Athens Mayor Giorgos Kaminis signed an agreement with the government on Monday that is set to lead to more than 1.5 billion euros being invested in the regeneration of central Athens in a plan that could lead to downtown stores opening on Sundays. Kaminis agreed the scheme, to be called “Athina Xana” (Athens Again), with Development Minister Anna Diamantopoulou and Labor Minister Giorgos Koutroumanis. It will see an initial amount of 120 million euros from the European Union structural funds allocated to Greece being spent on the project while another 1.5 billion, also cash from Brussels, is due to be invested between 2014 and 2020. “There have to be many parallel interventions, which have to do with security, restoring the city to its normal operation and giving emphasis to growth,” Diamantopoulou said as she presented the scheme.
“We have to show the city’s beautiful side as well because it continues to be a great city, even though it is a wounded goddess,” added the minister. Projects for the first phase of the scheme are due to be tendered over the next six to nine months with the aim of being completed by the end of 2015. The projects will have several broad themes. The first will be to boost entrepreneurial activity. This will involve three abandoned hotels, the Megas Alexandros, Bageion and Olympia, around Omonia Square being refurbished and rented to innovative start-ups. Another theme is improving the quality of life of city center residents. To achieve this, authorities plan to build more nursery schools, health centers, homeless shelters and centers for disabled children.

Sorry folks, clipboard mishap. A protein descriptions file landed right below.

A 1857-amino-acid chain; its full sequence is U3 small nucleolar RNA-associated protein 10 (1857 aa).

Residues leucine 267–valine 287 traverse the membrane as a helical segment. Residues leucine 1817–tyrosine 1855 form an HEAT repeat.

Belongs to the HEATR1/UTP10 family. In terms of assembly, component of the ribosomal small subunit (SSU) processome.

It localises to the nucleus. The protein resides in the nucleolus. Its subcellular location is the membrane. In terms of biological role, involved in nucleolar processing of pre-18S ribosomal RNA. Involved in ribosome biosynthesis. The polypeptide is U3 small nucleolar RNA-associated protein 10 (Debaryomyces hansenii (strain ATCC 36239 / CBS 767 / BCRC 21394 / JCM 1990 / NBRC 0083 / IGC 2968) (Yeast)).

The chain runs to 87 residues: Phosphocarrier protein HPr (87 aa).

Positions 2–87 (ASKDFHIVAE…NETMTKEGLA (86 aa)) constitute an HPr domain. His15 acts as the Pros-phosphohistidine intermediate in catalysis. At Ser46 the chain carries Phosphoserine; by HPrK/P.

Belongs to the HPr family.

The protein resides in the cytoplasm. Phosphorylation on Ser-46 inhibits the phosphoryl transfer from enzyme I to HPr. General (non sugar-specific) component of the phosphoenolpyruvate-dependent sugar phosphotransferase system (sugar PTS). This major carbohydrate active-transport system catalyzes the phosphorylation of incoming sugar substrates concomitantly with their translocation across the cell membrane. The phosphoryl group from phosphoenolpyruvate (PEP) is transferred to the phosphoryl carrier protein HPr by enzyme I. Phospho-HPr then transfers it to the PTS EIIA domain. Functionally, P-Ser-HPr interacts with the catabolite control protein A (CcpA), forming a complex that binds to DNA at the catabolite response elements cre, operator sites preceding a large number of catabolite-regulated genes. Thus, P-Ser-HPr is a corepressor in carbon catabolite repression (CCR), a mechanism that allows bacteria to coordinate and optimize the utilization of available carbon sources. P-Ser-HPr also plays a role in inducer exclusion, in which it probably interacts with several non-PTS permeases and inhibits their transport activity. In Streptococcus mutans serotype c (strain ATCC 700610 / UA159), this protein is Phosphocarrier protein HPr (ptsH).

These services will be installed in buildings owned by social security funds. More cycle lanes were also pledged. In addition, there will be attempts to improve infrastructure, such as 11 squares and numerous sidewalks. It has also been proposed that stores in the municipality of Athens, which covers the wider downtown area, be allowed to open on Sundays. This move appears to have the backing of the Athens Traders Association but is opposed by the National Confederation of Greek Commerce (ESEE). “Any exception to the rule [on Sunday openings] is unconstitutional and leads to unfair competition,” ESEE president Vassilis Korkidis told Kathimerini.